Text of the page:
Monday, July 31, 2006
By CHRISTIAN KNIGHT
News staff writer
March 29, 2006
Cross-country skiing will never sell a Nissan Xterra or a can of Mountain Dew as effectively as its more extreme counterparts.
As a marketing tool, it’s sort of stuck on the same B roll of film that road bikers and downriver canoeists have had to get used to.
It just doesn’t look thrilling enough on a 26-inch screen.
But cross-country skiing is thrilling and it does have a few distinct advantages over its more gradient-inclined crossover sports:
You can’t take your dog with you down a steep powder meadow as easily as you can on a cross-country ski trail.
The sport is simple enough for first-timers to do without cussing. And technical enough to challenge longtime experts.
A pair of alpine skis or a snowboard won’t help you explore miles and miles of flat and ascending terrain as enjoyably as a pair of cross-country skis will.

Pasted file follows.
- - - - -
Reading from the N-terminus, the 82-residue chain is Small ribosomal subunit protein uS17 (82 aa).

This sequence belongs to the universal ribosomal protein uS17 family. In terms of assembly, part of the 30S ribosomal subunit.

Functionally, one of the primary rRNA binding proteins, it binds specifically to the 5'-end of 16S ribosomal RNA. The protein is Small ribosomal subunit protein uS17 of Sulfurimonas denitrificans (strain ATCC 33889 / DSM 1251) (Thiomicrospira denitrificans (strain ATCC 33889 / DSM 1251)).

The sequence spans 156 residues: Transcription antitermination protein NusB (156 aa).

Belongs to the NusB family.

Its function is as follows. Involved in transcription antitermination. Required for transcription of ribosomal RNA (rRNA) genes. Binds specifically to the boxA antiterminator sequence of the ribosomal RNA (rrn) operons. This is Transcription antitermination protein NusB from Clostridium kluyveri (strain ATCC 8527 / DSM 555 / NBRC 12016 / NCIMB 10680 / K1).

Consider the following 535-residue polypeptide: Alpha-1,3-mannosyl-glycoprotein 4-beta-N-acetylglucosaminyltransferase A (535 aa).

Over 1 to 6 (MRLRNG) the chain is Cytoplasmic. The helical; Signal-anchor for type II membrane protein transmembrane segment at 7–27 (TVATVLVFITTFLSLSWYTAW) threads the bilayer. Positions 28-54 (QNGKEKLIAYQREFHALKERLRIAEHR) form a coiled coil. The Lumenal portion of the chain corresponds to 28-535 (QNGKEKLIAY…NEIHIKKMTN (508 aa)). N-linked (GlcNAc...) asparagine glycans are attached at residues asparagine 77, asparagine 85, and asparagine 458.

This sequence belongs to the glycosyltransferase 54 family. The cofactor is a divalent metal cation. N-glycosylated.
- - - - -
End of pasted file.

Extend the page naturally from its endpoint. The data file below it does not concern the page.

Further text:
And let’s face it: sweat rarely feels better than that perspired in spite of the clear, crisp 20-degree-weather.
Perhaps because of these reasons, this very old mode of winter travel continues to thrive. And one of the most popular places in Oregon to do it is along Highway 35.
Within a 30- to 45-minute drive, you can climb out your car seat and into terrain that varies from open glades to thick forests and snow-filled creekbeds. You can gaze into Mount Hood’s shoulders as you put miles and miles of trail behind you.
On the following page, we have included some of the best cross-country ski trails in Hood River County. Categories are ranked from 1 to 5, with 1 representing the least and 5 representing the extreme. Please turn to Page B2 for a description of these trails.
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Lawnmower torches Arbor Vitae on Portland Drive
The riding lawn mower driven by Norma Cannon overheated and made contact with dry arbor vitae owned by Lee and Norma Curtis, sending more than a dozen of the tightly-packed trees up in flames. The mower, visible at far right, was totaled. No one was injured; neighbors first kept the fire at bay with garden hoses and Westside and Hood River Fire Departments responded and doused the fire before it reached any structures. Westside Fire chief Jim Trammell, in blue shirt, directs firefighters. The video was taken by Capt. Dave Smith of Hood River Fire Department. Enlarge